|The term erotic, when applied
to art, generally infers an aesthetic ghetto of under-the-counter
materials to be ogled behind closed doors. Or else it is employed
as euphemistic Vaseline to lubricate the passage of art that might
be construed as dirty through the back door of High Culture.
Thus the word, which has come through overuse to seem as vulgarly
insinuating as one of Sarah Palins sly campaign winks, is underplayed
in the press release for Liaisons: The Fine Art of Love, Lust
& Romance (1870-1970), on view at CFM Gallery, 112 Greene Street,
from October 9th through November 7th. Instead, a boldface blurb for
the show declares, At CFM Gallery, in SoHo, yesterdays
pornography is todays Fine Art!
Neil Zukerman, the owner of CFM and curator of the exhibition is not
a man to mince words. Nor is he a man to undermine sensuality, which
runs unfettered throughout the Surrealist and Symbolist schools of
art for which he has long been our most vociferous contemporary champion.
And nowhere is this more evident than in the work of the four artists
that he has chosen to feature in this exhibition: Leonor Fini (1907-1996),
Salvador Dali (1904-1989), Felician Rops (1833-1898), and Franz von
Over the years Fini, the sole female artist in the group, has shocked
some with the strong sapphic content in her paintings and prints,
although its difficult to fathom how any person of sensibility
could fail to appreciate her nubile vixens, since they are so much
more fetching than the pubescent frumps upon whom the jaded voyeur
Balthus fastens his leering male gaze. And if Fini depicts their wicked
little games and ardent schoolgirl caresses with such exquisite empathy
that the viewer, too, is titillated well, isnt
art supposed to make one feel?
No artist ever celebrated the female body with more unabashed
passion than Fini, who is presently being honored with a major museum
retrospective in Trieste, France, the city of her childhood. And her lissome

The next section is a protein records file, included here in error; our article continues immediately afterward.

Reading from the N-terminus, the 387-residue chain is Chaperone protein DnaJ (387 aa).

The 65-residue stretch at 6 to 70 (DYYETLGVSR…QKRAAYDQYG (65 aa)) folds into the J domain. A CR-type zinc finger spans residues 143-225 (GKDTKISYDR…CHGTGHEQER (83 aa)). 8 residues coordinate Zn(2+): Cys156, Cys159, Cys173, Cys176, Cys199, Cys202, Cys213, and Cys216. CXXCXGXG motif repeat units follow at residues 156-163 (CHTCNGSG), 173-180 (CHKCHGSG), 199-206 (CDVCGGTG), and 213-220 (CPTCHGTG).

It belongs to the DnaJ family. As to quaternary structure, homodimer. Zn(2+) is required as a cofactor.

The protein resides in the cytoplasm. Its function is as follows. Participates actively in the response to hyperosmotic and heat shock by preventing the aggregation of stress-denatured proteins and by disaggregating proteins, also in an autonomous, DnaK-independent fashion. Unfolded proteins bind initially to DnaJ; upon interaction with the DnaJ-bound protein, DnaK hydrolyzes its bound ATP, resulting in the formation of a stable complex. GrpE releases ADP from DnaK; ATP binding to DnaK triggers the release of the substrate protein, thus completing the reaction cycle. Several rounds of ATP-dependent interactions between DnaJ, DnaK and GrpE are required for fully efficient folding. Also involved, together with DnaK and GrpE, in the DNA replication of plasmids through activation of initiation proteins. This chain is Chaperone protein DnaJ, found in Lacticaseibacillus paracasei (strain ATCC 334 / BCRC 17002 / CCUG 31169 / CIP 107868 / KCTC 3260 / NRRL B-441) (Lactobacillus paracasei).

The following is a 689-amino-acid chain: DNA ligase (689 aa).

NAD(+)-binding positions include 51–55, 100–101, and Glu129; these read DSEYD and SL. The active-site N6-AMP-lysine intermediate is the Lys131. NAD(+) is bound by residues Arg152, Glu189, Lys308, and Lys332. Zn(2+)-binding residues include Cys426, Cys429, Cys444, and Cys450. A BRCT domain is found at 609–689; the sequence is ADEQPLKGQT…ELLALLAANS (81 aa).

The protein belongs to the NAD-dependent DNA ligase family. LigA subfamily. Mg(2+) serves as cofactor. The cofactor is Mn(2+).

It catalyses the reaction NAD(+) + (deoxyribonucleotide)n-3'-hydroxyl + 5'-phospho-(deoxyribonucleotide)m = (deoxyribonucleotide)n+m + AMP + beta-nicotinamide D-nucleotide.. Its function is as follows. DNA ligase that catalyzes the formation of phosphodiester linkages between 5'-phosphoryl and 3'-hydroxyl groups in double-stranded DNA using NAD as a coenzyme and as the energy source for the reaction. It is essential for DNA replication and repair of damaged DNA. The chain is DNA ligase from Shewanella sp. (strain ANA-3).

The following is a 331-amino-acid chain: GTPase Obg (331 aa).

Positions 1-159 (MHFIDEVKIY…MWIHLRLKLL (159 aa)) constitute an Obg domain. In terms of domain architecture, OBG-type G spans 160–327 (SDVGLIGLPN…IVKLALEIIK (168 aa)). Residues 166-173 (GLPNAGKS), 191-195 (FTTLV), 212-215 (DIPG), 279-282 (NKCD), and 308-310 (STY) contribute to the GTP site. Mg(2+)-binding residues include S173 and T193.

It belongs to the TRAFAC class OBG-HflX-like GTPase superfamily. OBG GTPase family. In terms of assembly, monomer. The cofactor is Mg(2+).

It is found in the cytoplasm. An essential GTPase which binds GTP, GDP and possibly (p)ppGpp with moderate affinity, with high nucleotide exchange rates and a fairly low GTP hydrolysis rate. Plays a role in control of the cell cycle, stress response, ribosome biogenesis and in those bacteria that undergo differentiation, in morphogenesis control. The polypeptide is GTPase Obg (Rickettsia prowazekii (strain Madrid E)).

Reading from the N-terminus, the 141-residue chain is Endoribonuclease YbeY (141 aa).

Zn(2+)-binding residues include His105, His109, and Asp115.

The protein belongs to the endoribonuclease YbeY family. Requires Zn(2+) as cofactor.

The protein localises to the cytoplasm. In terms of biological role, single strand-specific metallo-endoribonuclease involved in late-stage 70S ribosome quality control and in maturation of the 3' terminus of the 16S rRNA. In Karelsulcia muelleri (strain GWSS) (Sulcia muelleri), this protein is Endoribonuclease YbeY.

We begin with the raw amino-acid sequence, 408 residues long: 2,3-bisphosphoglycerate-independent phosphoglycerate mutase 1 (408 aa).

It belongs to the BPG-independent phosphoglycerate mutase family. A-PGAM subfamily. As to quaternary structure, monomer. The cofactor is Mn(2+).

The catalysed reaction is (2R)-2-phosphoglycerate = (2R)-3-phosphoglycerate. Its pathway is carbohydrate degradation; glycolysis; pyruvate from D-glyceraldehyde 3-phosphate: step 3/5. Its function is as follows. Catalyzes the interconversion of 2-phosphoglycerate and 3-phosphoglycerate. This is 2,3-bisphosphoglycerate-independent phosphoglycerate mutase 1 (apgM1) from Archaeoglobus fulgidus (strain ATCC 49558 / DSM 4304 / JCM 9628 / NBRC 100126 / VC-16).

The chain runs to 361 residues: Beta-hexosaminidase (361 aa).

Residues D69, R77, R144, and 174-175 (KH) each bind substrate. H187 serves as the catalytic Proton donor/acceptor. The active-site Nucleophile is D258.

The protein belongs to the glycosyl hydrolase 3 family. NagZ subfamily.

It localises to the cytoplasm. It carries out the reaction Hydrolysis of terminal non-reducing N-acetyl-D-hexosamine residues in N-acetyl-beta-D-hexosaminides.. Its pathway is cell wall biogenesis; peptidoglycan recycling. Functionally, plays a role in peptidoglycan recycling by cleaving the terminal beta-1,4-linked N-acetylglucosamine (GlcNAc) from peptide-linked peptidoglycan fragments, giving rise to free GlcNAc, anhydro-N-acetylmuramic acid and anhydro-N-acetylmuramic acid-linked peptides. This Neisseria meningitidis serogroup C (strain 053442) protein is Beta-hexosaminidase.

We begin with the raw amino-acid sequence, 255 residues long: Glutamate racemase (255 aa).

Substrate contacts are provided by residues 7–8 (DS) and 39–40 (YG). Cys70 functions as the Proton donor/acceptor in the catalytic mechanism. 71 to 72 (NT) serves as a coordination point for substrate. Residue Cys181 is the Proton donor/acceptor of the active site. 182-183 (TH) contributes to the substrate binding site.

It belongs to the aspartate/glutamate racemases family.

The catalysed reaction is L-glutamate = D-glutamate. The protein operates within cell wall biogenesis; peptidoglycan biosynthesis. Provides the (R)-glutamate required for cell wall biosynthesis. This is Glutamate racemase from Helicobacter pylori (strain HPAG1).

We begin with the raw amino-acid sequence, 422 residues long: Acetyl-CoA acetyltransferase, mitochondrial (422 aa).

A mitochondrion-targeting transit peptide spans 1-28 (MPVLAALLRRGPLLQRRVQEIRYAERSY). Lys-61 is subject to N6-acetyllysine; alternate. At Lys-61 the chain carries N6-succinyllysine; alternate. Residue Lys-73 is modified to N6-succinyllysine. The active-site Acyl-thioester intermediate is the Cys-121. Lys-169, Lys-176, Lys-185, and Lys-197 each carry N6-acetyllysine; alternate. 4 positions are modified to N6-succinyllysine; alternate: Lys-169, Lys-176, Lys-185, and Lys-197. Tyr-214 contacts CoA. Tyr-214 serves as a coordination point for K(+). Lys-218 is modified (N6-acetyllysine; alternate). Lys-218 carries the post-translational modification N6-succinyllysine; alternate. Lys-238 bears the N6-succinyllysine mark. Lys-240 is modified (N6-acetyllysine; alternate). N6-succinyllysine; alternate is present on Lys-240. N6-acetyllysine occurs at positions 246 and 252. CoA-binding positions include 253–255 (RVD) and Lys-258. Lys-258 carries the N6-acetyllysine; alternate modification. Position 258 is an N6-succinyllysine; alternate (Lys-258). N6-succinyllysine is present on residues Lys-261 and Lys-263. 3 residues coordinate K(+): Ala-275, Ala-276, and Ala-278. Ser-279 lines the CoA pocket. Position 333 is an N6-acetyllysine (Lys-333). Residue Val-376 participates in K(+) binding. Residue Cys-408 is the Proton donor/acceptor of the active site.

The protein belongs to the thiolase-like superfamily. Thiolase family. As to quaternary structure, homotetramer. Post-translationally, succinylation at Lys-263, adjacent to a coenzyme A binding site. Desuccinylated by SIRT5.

figures are never more poignant than when they are being subjected to
sadomasochistic sexual initiations by tumescent males, as seen in the
two selections of her work featured most prominently in this exhibition.
Taken together, what Finis illustrations for the Marquis de Sades
Juliette and Pauline Réages Histoire dO
(The Story of O) demonstrate so beautifully is her ability
to tailor her visual interpretation of the text to the mood of each particular
book without sacrificing the integrity of her distinctive style. Thus
for Juliette (which Neil Zukerman delights in pointing out
was actually printed on the presses of the Vatican!) she chose
a delicate, one might even say lacy, linear manner which complements
auspiciously the verbal filigree of de Sades ornate prose. And if
the vilest perversions are made palatable by the elegance of the Marquis
writing, Finis transcendent illustrations elevate the hellish to
the level of the heavenly.
|By contrast, for Histoire dO,
Fini took a much starker approach, with a stabbing line drawn over
dark wet-into-wet washes that spread the ink over the paper like tendrils
or nerve-endings frayed by the multiple humiliations to which the
novels masochistic heroine willingly submits. Indeed, one gets
the sense that Finis own androgynous sensibility (she seems
to have relished girlishly beautiful boys almost as much as boyishly
beautiful girls) enabled her to inhabit each authors psyche,
identifying in turn with sadist and masochist, tormentor and victim,
and making the pleasure and pain of each manifest in her drawings.
The only constant is that each end of the S&M spectrum is made
sublimely sensual in its own way, allowing the reader to experience
vicariously the shudder of sensation that attends such liaisons, as
foreign as they may seem to his or her own usual inclinations.
As with Fini, to consign any aspect of Salvador Dalis work to
the category of so-called erotic art would seem redundant, if not
simply silly, since sexuality in all its many guises is integral to
his oeuvre. Despite his long marriage to Gala, Dalis own sexuality
remains shrouded in mystery. Among the gossipy denizens of Andy Warhols
Factory, with whom he was known to fraternize when in New York City
in the early 1970s, he was generally assumed to be voyeuristically
bisexual, although there is no evidence of his ever having participated
in any of the orgiastic activities that he liked to stage and watch,
which would put his private life in harmony with his work as something
So one might be forgiven for assuming at a quick glance that the devilish
looking bearded gent in Dalis Homme baisant la chaussure
is salivating on a large penis with a long, drooping foreskin, when
it is in fact a fancifully distorted high heeled shoe (much like the
ones Warhol drew for Bonwits during his early years as an illustrator)
that he is licking. And in Sphinx, the pretty profile
of the lissome male nude blowing a kiss to the winged creature with
large female breasts and features almost identical to his own at very
least suggests a fascination with androgyny.
Yet, the clearly female nude in Dalis nu
aux deux nombries, although evoked with just a few spare, swift